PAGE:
By Graeme McNaughton/The Oshawa Express
Like much of the country, housing prices in Durham Region are on the rise. And just like those other parts of the country, some are saying the growing prices are not sustainable.
According to a news release from the Durham Region Association of Realtors, average selling prices in Durham Region were up 15.8 per cent in June compared to the year before, with the average home selling for $542,314.
In fact, housing prices have been on the rise across the country, with the market seeing a 13-per-cent bump in the same time period, with the average Canadian home now selling for $509,460.
And with those rising prices comes the prospect that they are getting too high.
“I was actually trying to buy a property here, and I found that it is ridiculously priced right now. Properties that were going for around $300,000 a few years back are now going for $500,000, $600,000. That’s not sustainable,” says Dr. Karthik Sankaranarayanan, a professor with the business department at the University of Ontario Institute of Technology (UOIT), adding that current housing prices pale in comparison to the inflated levels seen in Toronto and Vancouver.
“I really don’t know if you can call it a bubble yet, because it depends on what you are basing it on. Are you basing it on the entire Canadian economy, or just two cities? That’s the question mark there.”
According to Canada Housing and Mortgage Corporation’s (CHMC) recently release third quarter housing market assessment, several markets – including Toronto, Vancouver, Calgary and Saskatoon – are showing strong signs of problematic conditions.
Toronto’s housing market, according to the report, is showing strong indicators of overvaluation and assessments. The country as a whole is showing strong signs of overvaluation.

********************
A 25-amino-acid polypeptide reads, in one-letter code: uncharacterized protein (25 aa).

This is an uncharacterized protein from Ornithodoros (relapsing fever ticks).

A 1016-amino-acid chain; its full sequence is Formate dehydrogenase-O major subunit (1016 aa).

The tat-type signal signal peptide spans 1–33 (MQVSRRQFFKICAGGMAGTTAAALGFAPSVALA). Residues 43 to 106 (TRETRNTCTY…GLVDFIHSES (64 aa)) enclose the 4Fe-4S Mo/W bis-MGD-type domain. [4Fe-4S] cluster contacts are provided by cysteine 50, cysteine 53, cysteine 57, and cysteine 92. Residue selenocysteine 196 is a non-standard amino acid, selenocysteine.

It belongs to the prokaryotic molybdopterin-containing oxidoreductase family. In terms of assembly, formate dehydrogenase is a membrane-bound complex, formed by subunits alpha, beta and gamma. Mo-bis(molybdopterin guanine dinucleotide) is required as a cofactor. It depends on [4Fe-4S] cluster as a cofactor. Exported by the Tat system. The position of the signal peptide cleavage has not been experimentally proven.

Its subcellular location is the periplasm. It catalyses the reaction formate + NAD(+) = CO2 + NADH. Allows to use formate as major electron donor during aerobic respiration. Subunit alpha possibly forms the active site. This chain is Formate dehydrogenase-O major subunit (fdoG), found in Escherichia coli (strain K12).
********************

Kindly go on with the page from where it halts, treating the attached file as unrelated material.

While not included in CHMC’s report, Dr. Scott Aquanno, a senior lecturer in UOIT’s political sciences department, says housing prices in Durham Region are definitely affected by what is happening elsewhere in the country.
“What’s happening in Oshawa and Durham is certainly connected to what’s happening in Toronto and nationally,” he says.
“But having said that, there is certainly, I would argue, a bubble right now in the housing market and there is likely a bubble in the Durham housing market as well, although I would suggest the bubble is smaller than the one in Toronto because housing prices were slightly depressed prior to the reduction in interest rates, which in a sense precipitated this problem.”
Should there be a housing bubble in Toronto and it were to burst, Aquanno says the effects could be felt not just nearby, but across the country as well.
“If the housing bubble bursts in Toronto, I think the national economy is going to be impacted, because of how that is needled through the financial system. I think it would have a broad and cascading effect on the financial services industry, on mortgage availability, perhaps on line of credit availability…which isn’t just isolated to Toronto,” he says.